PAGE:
She complied, pulling into a parking space near the front. Riley stopped her before she could shut off the car “You. Stay here. I’ll be right back in a sec.” He grabbed ten dollars cash and ran into the little convenience store.
A blast of hotdog smelling warm air hit him like a truck. “Wow. Not exactly what I was hoping for.” He thought, observing the grungy isles and dirty floor. “But I will make this work.”
Riley began to jog up and down the isles of the small place. Beef Jerky here, a few apples there, two cans of sparking water, a thing of cheese pringles. There! Some cranberry fruit snacks.
Two small pumpkin tarts and two turkey sausages from the roller on buns slathered with mustard finished Riley’s haul. He shoved everything in a bag, thanked the poor sleep deprived college kid behind the counter, asked where he could find a nearby Wal-Mart before running back out to the car.
“Riley, what in the world, dude?” Ari shoved open the door from the inside as Riley approached.
“Drive for another three miles, there’s a Wal-Mart on the left. We can sleep there tonight.”
“Hey, it’s to early to call it quits.” Ari protested, folding her arms defiantly.
“No, it’s not. Trust me.”
“Oh yes, trust the crazy kid who sees things. Great idea.” Ari rolled her eyes and started the car back up.
In the parking lot of Wal-Mart Riley climbed into the back of the old minivan and began to lay out the blankets over the folded down seats. His chest buzzed his happiness, like sparks and fireworks had embedded themselves into his lungs and heart. He opened his laptop and bypassed the codes for the wifi, setting it up like a mini cinema on top of the pillows.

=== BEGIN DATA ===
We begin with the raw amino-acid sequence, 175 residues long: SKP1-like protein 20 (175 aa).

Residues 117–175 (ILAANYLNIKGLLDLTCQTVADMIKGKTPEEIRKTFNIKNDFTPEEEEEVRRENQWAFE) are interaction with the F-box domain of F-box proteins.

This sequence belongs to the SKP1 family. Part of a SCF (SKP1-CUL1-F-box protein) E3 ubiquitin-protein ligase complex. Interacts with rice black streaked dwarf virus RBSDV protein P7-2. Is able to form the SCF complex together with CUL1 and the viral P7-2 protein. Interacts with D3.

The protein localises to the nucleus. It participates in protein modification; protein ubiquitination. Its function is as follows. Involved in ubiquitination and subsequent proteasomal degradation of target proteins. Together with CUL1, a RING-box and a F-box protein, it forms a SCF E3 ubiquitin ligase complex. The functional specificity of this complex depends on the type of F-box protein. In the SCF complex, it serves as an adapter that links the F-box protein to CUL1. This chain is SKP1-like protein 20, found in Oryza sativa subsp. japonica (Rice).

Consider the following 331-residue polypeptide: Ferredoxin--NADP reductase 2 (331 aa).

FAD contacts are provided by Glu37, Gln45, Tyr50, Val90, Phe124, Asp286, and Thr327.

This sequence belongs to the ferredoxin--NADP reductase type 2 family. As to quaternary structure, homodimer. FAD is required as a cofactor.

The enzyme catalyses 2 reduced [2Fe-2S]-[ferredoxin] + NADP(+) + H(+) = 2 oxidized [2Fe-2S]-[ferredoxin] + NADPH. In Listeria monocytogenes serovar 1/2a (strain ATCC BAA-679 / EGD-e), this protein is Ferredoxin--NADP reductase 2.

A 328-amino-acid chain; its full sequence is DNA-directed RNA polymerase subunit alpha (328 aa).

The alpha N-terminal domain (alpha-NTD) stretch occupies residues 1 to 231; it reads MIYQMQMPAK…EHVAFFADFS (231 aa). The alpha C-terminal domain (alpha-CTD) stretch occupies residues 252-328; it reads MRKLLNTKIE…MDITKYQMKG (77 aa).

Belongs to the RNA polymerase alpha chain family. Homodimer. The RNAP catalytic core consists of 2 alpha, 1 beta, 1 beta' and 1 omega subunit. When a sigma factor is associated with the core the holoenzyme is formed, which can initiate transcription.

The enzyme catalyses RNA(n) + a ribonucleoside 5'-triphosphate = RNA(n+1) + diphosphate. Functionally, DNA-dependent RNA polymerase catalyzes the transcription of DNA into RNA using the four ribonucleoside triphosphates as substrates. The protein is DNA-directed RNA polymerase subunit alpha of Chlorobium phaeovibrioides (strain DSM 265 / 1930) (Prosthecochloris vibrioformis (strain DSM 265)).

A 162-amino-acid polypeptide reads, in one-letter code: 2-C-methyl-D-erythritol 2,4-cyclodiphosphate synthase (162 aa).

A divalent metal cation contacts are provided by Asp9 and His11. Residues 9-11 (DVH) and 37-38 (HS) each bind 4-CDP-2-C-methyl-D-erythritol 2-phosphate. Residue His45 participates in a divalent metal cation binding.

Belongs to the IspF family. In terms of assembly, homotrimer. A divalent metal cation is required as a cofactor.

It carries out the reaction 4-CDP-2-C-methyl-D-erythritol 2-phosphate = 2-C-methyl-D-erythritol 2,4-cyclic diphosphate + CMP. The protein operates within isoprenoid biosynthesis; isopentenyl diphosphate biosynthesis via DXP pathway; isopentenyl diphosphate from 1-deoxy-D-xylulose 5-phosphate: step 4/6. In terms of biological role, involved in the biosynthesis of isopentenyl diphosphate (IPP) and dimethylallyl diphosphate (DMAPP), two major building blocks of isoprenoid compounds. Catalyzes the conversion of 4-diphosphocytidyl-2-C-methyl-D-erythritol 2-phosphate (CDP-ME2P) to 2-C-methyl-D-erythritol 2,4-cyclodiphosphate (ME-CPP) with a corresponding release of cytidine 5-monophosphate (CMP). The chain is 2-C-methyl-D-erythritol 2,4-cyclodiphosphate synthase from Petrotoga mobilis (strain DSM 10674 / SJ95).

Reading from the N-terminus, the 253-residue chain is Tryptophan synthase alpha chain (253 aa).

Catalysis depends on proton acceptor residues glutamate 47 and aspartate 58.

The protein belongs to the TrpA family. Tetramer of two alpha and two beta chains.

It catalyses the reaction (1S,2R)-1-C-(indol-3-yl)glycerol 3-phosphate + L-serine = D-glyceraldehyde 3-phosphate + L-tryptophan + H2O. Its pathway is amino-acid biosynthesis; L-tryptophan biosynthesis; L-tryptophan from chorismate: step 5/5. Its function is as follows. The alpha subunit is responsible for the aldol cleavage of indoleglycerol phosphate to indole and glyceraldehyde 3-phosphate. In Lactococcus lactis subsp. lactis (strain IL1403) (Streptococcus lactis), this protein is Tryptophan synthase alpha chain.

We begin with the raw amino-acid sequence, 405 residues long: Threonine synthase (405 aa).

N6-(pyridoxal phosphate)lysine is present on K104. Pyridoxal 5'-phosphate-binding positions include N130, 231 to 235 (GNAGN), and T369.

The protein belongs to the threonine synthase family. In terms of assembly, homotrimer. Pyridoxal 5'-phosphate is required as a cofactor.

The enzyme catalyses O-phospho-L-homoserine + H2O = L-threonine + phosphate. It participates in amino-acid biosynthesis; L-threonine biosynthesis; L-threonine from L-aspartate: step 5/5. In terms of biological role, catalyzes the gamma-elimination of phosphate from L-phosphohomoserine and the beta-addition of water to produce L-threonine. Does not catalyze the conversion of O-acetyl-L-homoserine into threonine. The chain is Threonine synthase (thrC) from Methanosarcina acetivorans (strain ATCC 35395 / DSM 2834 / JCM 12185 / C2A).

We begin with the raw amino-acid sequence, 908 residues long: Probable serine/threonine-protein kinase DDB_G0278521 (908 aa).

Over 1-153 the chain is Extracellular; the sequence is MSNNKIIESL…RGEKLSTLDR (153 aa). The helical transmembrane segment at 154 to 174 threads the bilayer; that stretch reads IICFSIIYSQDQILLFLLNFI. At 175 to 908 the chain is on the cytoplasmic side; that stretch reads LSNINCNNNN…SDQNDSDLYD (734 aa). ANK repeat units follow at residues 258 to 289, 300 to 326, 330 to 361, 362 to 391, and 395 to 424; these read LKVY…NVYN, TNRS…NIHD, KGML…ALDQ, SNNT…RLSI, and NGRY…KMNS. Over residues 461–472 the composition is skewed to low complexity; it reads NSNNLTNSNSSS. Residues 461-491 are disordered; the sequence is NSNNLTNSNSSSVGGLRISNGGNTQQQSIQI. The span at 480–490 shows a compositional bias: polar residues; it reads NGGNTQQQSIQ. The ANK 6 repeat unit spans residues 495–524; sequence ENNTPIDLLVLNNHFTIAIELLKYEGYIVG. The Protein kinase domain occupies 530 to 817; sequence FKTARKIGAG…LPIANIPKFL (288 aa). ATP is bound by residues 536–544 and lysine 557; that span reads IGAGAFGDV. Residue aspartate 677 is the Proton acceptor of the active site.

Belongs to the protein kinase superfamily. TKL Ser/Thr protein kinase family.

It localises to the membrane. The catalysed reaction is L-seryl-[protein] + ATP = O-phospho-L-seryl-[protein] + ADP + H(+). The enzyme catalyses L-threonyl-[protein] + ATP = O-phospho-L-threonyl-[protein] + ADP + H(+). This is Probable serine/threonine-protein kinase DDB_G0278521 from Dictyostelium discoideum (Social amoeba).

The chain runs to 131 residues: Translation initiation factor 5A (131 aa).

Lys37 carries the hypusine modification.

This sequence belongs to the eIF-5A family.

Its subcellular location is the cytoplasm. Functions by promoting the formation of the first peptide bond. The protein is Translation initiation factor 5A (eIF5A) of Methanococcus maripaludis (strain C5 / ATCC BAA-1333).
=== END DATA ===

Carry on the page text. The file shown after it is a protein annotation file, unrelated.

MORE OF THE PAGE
“What are you doing back there. You’re smiling. Are you okay? Rilleeeyyyy.” Ari flipped backwards in the drivers seat and tried to poke him again, but he dodged easily.
“You just stay there for a minute.” Riley didn’t know what drove him to act in such a way as he opened Youtube. He knew Ari had been looking forward to the holiday back in July. She had always said it was her favorite. She got to see her family that lived all over the country and sit and eat and watch A Charlie Brown Thanksgiving as a tradition. It meant to much to her. But now she’s out here with him, running from this dumb scenario that was basically digging her own grave. It had made him burn for weeks. This was all he could do.
“All right, I’m done.” Riley motioned for Ari to join him in front of the old laptop and gas station food.
Ari raised an eyebrow. “This is dumb. What’s all this even for?” But he climbed over the seat anyway to sit next to him.
Riley lit a flame on his fingers and heated the sausages, he was suspicious when they came a little too lukewarm for comfort. He handed her one. “Happy thanksgiving, Ari.” It might have only been a sketchy road-side-gas station sausage in her hands, but you couldn’t tell by the light twinkling in her eyes from the flickering backseat light. It might as well have been the juiciest turkey roast right from the oven from the way she looked up at Riley with a smile to stop his worries in their tracks.
“I know it’s not much but I had to do-”
“Shut up. Just… shut up.” Ari looked over the rest of the food, “Eh. It’s good enough.” But her tone didn’t say good enough. Her tone said ‘perfect’.
And that was enough for Riley as he pressed ‘play’ on his old, glitchy laptop.
Awwww. This one was so fun and so cute to write. ^-^ I hope you enjoyed it as much a I did. And, yes, he did pull up A Charlie Brown Thanksgiving for Ari. So sweet… My heart… I can’t..! D: ^-^
Have a Thankful Thursday!